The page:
Crush Your Interview
You have applied, waited patiently to hear back, and now you have received an interview! This is a key stage of the hiring process that is often overlooked by applicants, yet integral to job offers. Embrace your interview by preparing in advance, similar to how you prepare for a final exam. Use this page to interview and respond to job offers with confidence.
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Succeed on Interview Day
You made it! It is the day of the interview. You have prepared and you are ready. What else is there to think about? Believe it or not, a significant portion of interview success is attributed to how you present yourself, not just what you say.
Timeliness and Presence
Here are a few tips to help you be ready and present on the day of your interview.
Arrive 30 Minutes Early
Plan to arrive at the parking lot at least 30 minutes prior to your interview, to account for traffic and getting lost. It is much better to arrive early than to scramble last-minute. This gives you time to clear your head, listen to your favorite pump-up jam, and head to the restroom for a quick spruce up with a 60-second power stance.
Check-in 10 Minutes Early
Interviewers pay close attention to time, and many believe that you are “late” if you walk in right at the time the interview starts. To get your interview off to the best start possible, walk in 10 minutes early to check-in for your interview.
Start With a Firm Handshake
Look each of your interviewers in the eyes and thank them for the interview. Your handshake should be firm with a single or double pump in an up-and-down motion. Don’t crush the other person’s hand, otherwise they won’t be able to take notes on all of the great things you have to say in your interview.
Enthusiasm and Positivity
Here are a few tips to help you give off positive energy that people will notice.
If you smile and act enthusiastic throughout your interview, your interviewers will see how interested you are in the position and organization. If you don’t seem interested and engaged in what you have to say, it is unlikely that others will connect with you.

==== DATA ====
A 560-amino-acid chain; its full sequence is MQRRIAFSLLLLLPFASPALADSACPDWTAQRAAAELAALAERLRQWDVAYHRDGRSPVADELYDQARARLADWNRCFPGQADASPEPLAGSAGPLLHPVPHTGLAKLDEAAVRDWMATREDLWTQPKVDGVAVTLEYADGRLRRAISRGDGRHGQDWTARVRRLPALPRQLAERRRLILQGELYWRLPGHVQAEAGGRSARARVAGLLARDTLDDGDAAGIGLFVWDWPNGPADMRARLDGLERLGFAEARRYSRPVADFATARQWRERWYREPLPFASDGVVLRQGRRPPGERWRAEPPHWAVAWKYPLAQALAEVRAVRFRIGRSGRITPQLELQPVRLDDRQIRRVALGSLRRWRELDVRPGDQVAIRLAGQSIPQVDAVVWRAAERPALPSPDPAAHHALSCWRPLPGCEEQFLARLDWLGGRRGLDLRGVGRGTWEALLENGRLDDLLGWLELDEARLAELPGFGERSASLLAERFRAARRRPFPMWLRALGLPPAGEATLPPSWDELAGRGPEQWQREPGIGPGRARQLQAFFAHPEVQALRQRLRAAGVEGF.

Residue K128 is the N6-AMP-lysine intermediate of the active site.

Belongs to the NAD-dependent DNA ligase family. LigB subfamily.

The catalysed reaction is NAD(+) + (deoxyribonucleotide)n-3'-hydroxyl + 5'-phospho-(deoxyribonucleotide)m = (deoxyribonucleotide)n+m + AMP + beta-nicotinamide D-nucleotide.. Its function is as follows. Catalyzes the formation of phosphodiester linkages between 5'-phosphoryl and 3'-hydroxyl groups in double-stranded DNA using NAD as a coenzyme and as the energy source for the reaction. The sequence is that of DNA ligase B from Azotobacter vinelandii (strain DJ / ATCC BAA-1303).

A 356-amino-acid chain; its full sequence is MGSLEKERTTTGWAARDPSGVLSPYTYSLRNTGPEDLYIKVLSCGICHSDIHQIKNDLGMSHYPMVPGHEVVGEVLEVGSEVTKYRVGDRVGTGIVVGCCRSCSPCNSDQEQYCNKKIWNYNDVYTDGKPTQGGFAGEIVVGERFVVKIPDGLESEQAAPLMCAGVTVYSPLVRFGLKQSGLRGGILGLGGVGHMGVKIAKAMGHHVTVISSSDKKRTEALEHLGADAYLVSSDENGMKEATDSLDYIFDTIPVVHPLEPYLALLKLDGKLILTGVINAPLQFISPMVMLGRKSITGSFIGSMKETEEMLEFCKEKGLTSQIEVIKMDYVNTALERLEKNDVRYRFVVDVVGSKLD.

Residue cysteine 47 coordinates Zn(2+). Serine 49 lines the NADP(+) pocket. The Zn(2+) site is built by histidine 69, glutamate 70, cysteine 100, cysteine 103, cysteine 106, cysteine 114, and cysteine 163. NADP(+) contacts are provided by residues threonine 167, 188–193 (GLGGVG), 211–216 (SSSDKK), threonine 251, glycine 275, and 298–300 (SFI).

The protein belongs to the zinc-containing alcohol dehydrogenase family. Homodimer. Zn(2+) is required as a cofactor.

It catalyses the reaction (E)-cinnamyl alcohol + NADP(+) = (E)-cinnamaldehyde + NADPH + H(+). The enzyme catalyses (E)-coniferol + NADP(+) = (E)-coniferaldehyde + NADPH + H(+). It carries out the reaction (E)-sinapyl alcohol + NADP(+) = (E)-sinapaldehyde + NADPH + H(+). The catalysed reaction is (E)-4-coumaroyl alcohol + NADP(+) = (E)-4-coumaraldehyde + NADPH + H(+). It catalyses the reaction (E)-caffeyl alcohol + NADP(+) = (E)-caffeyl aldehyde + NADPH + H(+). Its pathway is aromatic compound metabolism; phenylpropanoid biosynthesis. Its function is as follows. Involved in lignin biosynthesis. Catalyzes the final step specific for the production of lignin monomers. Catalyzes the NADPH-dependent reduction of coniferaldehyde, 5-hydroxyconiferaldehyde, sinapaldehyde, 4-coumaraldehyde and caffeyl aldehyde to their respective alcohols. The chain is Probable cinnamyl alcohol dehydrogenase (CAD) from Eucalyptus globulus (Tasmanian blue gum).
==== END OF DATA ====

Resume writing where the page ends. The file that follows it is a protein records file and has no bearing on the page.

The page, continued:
Exhibit Open Body Language and Good Posture
Sit straight with your lower back against the chair, and a slight lean in toward the conversation. Keep your shoulders open, with your hands out in front of you (on a table if there is one), and avoid crossing your arms. Open body language shows that you are open to new opportunities.
Manage Your Mannerisms
Every one of us has a mannerism or two that we rely on when we are nervous. For some of us, this could be wiggling our feet, using hand gestures rapidly, talking faster than people can keep up with, touching our face frequently, or using a filler word such as “Um,” “Like,” or “But.” In everyday life, these mannerisms often go unnoticed, but in interviews, they are important to control in order to appear confident and clear in your communication.
Everyone you meet is a part of your interview, including anybody who checks you in when you arrive. Be polite, thankful and courteous to all. If they do not tell you their names, ask and do your best to remember!
Thank You Notes
Make sure that you have the contact information of your interviewers before you leave your interview. Within 48 hours after your interview, follow up with a note to thank your interviewer(s) for discussing the position with you. This note can be emailed, or it can be handwritten to be mailed or dropped off at the office. While a handwritten note can show more effort, it also takes a longer amount of time to arrive and can sometimes get lost in a business’ mail distribution system. Choose the method that seems best for your thank you notes.
A thank you note allows you an opportunity to remind the employer of the skills and qualities you possess that are beneficial to the company. It is also a great time to mention anything you forgot to highlight during your interview, and to let your interviewers know that you are grateful for their time.
Here is an example:
Dear Ms. Rodriguez:
Thank you so much for interviewing me yesterday. I really appreciated hearing more about the technology solutions that Google is advancing on, as well as the specific duties of the Signal Processing Intern position.
I am more convinced than ever that this is the organization I want to contribute my skills to on a daily basis. As I mentioned in the interview, I think my Computer Engineering education and previous research experience would make me a great fit for the internship. I am excited about the opportunity to work on LIDAR and the great mentorship that Google provides. Please let me know if I can provide you with any additional information that would make you confident about my fit with this wonderful team.
UC Santa Barbara, B.S. in Computer Engineering
Take Action: Where to Go From Here
Suggested Steps for Success